-Technical...enlist in a "feeder" specialty and apply once you have a few years of enlisted experience. Sometimes, even if you enlist in the right specialty, you just don't get lucky enough to go into the kind of work that you need to go from feeder to warrant...e.g., you can be a 92Y (Supply) for years and work in unit supply rooms and be the best supply sergeant ever, but unless you go to a Property Book Team, you won't get picked up for Property Accountability Technician (a type of supply warrant officer). WOCC, followed by branch technical training-again, easier than WOCC.

There are Military Intelligence warrants. Have to get the right MOS, get the right kind of duty, and do your enlisted time to start there.

There are officer basic branch Military Intelligence, all ranks.

It CAN be done. Be prepared, though. Army Intelligence doesn't appear, from the outside, to be anything like what people wish it was. It's very boring staff work. If you like physical security, Military Police may be a better choice.

One possibility, since you have a demonstrated propensity for language: do 4-7 years as a commissioned officer in a "basic" branch after OCS (Infantry, Quartermaster, Chemical, MP, etc.), get great evaluations, you may have the opportunity to become a "FAO" (Foreign Area Officer"...that comes with 6-18 months of language school, a graduate degree (funded by the Army), 12-18 months, and a year of "in-country" training followed by repetitive assignments in the area your language is located at and/or usually DC. You leave your basic branch to specialize in cultural/regional expertise. If you're willing to be a FAO in subsaharan Africa or the Middle East, you have a lot better shot at this program. There's a whole pile of officers who speak Italian, German, and French wanting to get the 3-5 (total) slots in France, Germany, and Italy FAO, but not many are knocking down the door to live in Tanzania or Pakistan.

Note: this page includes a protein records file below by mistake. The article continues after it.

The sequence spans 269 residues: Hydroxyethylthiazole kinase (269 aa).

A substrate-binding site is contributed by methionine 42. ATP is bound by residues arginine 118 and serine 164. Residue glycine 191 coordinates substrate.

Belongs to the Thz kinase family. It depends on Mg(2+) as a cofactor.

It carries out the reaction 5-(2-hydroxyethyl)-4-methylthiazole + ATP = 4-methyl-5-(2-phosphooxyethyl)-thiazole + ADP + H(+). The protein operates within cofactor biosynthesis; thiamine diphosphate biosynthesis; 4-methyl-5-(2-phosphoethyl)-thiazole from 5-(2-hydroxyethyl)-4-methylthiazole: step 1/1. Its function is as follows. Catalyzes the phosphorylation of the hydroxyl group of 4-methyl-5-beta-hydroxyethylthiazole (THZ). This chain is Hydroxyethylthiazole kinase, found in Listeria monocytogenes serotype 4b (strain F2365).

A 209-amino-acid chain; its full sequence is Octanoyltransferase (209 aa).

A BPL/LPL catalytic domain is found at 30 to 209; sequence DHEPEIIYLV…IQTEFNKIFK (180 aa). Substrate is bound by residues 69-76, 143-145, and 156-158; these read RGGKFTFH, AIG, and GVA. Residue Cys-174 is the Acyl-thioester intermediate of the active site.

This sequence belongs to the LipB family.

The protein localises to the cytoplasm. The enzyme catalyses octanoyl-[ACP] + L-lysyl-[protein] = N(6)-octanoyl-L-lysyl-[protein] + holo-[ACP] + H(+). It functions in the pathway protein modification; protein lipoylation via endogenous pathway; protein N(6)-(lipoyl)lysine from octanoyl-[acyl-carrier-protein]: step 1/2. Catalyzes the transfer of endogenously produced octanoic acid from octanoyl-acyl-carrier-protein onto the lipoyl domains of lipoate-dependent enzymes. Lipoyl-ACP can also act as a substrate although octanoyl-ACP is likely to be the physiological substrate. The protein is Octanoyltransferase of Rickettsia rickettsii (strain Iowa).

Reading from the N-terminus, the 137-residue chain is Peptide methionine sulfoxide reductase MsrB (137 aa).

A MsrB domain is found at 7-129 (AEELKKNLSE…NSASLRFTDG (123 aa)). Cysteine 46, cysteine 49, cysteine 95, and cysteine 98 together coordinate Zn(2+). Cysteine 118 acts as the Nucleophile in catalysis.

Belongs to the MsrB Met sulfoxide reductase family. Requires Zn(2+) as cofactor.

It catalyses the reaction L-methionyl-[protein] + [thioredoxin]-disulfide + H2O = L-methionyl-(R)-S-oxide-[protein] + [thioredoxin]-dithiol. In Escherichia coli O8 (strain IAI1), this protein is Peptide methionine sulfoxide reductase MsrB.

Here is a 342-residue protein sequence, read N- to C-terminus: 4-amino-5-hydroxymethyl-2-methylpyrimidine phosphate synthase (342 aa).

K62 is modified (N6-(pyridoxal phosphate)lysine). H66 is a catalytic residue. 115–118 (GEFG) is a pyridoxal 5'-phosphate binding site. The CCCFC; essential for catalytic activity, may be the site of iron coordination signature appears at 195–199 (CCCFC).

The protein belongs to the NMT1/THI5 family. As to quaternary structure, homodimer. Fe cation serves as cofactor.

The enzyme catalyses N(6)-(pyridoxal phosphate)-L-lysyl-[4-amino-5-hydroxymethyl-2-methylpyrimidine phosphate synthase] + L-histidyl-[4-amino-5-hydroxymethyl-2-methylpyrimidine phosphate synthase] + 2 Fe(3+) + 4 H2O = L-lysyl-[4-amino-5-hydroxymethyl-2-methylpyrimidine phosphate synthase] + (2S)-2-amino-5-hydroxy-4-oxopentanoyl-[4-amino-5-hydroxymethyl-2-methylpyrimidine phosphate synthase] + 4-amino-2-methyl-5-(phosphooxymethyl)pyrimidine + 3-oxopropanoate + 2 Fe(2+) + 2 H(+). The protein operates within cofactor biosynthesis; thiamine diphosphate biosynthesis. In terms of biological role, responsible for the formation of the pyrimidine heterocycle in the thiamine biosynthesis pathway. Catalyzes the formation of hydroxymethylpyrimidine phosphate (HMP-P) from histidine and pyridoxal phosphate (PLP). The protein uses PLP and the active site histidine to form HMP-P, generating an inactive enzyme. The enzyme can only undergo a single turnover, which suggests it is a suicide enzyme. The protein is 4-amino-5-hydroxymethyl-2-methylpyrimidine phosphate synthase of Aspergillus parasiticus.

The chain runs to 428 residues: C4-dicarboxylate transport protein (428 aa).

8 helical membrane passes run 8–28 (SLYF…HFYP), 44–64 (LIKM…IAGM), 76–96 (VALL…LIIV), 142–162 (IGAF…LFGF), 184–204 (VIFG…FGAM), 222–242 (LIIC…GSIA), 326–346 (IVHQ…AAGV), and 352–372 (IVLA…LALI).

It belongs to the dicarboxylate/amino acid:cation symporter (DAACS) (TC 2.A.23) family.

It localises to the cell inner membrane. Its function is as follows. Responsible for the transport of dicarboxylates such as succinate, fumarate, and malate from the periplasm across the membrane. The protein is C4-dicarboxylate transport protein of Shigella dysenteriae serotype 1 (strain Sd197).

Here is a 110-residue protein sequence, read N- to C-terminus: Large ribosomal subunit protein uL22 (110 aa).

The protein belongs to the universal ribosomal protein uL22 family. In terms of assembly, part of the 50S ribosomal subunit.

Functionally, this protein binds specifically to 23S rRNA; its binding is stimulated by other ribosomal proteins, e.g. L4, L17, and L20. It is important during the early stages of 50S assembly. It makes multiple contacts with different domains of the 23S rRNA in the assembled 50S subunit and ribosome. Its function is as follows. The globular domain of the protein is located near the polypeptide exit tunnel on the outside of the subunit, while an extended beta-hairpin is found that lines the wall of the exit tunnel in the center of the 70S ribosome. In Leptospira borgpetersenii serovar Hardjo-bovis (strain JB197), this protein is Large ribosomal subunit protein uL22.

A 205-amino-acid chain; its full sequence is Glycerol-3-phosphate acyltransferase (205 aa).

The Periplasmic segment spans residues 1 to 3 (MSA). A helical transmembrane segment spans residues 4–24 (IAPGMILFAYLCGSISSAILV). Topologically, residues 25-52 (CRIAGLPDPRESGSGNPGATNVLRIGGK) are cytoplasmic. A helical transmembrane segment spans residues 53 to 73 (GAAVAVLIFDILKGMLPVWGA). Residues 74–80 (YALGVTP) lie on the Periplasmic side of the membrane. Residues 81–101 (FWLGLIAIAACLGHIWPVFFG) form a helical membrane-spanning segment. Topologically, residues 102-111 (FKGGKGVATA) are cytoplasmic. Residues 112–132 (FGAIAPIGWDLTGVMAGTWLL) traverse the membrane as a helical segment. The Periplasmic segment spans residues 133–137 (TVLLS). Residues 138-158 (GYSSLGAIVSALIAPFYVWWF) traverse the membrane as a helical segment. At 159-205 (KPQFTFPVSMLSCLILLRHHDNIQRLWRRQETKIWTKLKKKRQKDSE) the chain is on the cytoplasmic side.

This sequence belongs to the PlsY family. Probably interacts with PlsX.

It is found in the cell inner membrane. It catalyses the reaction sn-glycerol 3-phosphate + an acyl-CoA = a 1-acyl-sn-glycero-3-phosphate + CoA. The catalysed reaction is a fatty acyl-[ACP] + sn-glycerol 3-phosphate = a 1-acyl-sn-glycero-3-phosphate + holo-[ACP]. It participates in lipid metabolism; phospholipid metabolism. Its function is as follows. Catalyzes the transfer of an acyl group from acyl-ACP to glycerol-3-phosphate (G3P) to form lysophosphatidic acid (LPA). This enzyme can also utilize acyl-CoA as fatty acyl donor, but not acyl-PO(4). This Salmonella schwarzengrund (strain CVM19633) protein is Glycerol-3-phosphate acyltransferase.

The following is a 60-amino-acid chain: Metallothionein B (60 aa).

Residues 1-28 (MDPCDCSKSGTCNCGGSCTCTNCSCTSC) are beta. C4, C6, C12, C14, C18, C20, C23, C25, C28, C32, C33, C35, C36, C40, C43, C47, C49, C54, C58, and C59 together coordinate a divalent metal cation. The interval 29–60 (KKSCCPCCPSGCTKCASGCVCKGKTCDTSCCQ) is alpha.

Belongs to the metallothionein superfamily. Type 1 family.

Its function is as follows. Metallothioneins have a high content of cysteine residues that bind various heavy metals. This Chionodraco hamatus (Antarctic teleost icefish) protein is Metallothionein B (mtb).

Hope that helps. Sea dudes want to chime in on your service?
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Old 05-26-2010, 07:25 AM
 
Location: Lafayette, Louisiana
14,089 posts, read 26,201,165 times
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Don't know enough about OCS or intel to give good advice on Navy. Will tell you that just because you join the Navy doesn't necessarily mean you automatically go on a ship. There are many people who've served their entire enlistment and never set foot on a ship except to visit. Intel could serve on either shore or on ship.
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Old 05-26-2010, 07:53 AM
 
Location: New Mexico U.S.A.
26,530 posts, read 47,366,276 times
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Quote: